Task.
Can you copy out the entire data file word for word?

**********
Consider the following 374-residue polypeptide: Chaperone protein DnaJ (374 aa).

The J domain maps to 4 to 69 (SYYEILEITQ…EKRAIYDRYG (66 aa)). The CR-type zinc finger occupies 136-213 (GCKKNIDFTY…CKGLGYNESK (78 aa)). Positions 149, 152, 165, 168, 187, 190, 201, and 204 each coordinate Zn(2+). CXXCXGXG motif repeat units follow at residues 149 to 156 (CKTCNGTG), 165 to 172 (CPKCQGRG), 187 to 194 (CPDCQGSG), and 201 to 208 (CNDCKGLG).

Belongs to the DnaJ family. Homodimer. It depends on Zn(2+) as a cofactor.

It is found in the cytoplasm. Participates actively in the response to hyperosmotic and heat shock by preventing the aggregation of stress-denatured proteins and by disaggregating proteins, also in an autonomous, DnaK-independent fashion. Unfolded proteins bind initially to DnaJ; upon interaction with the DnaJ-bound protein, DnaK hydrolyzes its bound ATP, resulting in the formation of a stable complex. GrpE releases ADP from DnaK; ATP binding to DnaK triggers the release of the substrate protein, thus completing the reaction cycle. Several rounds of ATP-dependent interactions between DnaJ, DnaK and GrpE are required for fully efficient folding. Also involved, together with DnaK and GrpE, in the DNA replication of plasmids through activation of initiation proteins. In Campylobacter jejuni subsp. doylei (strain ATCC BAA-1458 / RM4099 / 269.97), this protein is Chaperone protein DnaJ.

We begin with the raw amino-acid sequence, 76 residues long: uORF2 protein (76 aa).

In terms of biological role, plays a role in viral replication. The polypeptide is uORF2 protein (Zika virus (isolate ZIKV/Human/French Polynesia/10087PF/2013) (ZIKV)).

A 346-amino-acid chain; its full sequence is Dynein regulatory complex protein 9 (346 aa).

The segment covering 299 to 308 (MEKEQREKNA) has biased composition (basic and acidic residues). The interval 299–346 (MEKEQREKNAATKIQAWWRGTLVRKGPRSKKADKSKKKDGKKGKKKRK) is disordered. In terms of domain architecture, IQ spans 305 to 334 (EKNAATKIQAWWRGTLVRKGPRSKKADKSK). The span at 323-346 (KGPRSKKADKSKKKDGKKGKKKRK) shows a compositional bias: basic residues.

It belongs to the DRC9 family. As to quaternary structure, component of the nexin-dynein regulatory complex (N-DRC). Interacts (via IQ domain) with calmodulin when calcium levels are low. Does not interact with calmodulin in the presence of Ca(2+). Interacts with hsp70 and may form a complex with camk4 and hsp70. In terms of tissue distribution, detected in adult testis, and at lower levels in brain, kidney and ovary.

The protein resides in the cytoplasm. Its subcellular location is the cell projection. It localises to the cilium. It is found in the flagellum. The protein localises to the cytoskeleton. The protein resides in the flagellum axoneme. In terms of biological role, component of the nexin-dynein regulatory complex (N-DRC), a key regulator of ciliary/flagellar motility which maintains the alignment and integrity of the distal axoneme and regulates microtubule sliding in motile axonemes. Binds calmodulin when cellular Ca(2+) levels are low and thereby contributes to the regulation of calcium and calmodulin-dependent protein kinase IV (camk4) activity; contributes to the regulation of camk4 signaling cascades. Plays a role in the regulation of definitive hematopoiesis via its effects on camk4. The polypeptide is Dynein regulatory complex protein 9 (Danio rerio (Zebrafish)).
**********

Consider the following 374-residue polypeptide: Chaperone protein DnaJ (374 aa).

The J domain maps to 4 to 69 (SYYEILEITQ…EKRAIYDRYG (66 aa)). The CR-type zinc finger occupies 136-213 (GCKKNIDFTY…CKGLGYNESK (78 aa)). Positions 149, 152, 165, 168, 187, 190, 201, and 204 each coordinate Zn(2+). CXXCXGXG motif repeat units follow at residues 149 to 156 (CKTCNGTG), 165 to 172 (CPKCQGRG), 187 to 194 (CPDCQGSG), and 201 to 208 (CNDCKGLG).

Belongs to the DnaJ family. Homodimer. It depends on Zn(2+) as a cofactor.

It is found in the cytoplasm. Participates actively in the response to hyperosmotic and heat shock by preventing the aggregation of stress-denatured proteins and by disaggregating proteins, also in an autonomous, DnaK-independent fashion. Unfolded proteins bind initially to DnaJ; upon interaction with the DnaJ-bound protein, DnaK hydrolyzes its bound ATP, resulting in the formation of a stable complex. GrpE releases ADP from DnaK; ATP binding to DnaK triggers the release of the substrate protein, thus completing the reaction cycle. Several rounds of ATP-dependent interactions between DnaJ, DnaK and GrpE are required for fully efficient folding. Also involved, together with DnaK and GrpE, in the DNA replication of plasmids through activation of initiation proteins. In Campylobacter jejuni subsp. doylei (strain ATCC BAA-1458 / RM4099 / 269.97), this protein is Chaperone protein DnaJ.

We begin with the raw amino-acid sequence, 76 residues long: uORF2 protein (76 aa).

In terms of biological role, plays a role in viral replication. The polypeptide is uORF2 protein (Zika virus (isolate ZIKV/Human/French Polynesia/10087PF/2013) (ZIKV)).

A 346-amino-acid chain; its full sequence is Dynein regulatory complex protein 9 (346 aa).

The segment covering 299 to 308 (MEKEQREKNA) has biased composition (basic and acidic residues). The interval 299–346 (MEKEQREKNAATKIQAWWRGTLVRKGPRSKKADKSKKKDGKKGKKKRK) is disordered. In terms of domain architecture, IQ spans 305 to 334 (EKNAATKIQAWWRGTLVRKGPRSKKADKSK). The span at 323-346 (KGPRSKKADKSKKKDGKKGKKKRK) shows a compositional bias: basic residues.

It belongs to the DRC9 family. As to quaternary structure, component of the nexin-dynein regulatory complex (N-DRC). Interacts (via IQ domain) with calmodulin when calcium levels are low. Does not interact with calmodulin in the presence of Ca(2+). Interacts with hsp70 and may form a complex with camk4 and hsp70. In terms of tissue distribution, detected in adult testis, and at lower levels in brain, kidney and ovary.

The protein resides in the cytoplasm. Its subcellular location is the cell projection. It localises to the cilium. It is found in the flagellum. The protein localises to the cytoskeleton. The protein resides in the flagellum axoneme. In terms of biological role, component of the nexin-dynein regulatory complex (N-DRC), a key regulator of ciliary/flagellar motility which maintains the alignment and integrity of the distal axoneme and regulates microtubule sliding in motile axonemes. Binds calmodulin when cellular Ca(2+) levels are low and thereby contributes to the regulation of calcium and calmodulin-dependent protein kinase IV (camk4) activity; contributes to the regulation of camk4 signaling cascades. Plays a role in the regulation of definitive hematopoiesis via its effects on camk4. The polypeptide is Dynein regulatory complex protein 9 (Danio rerio (Zebrafish)).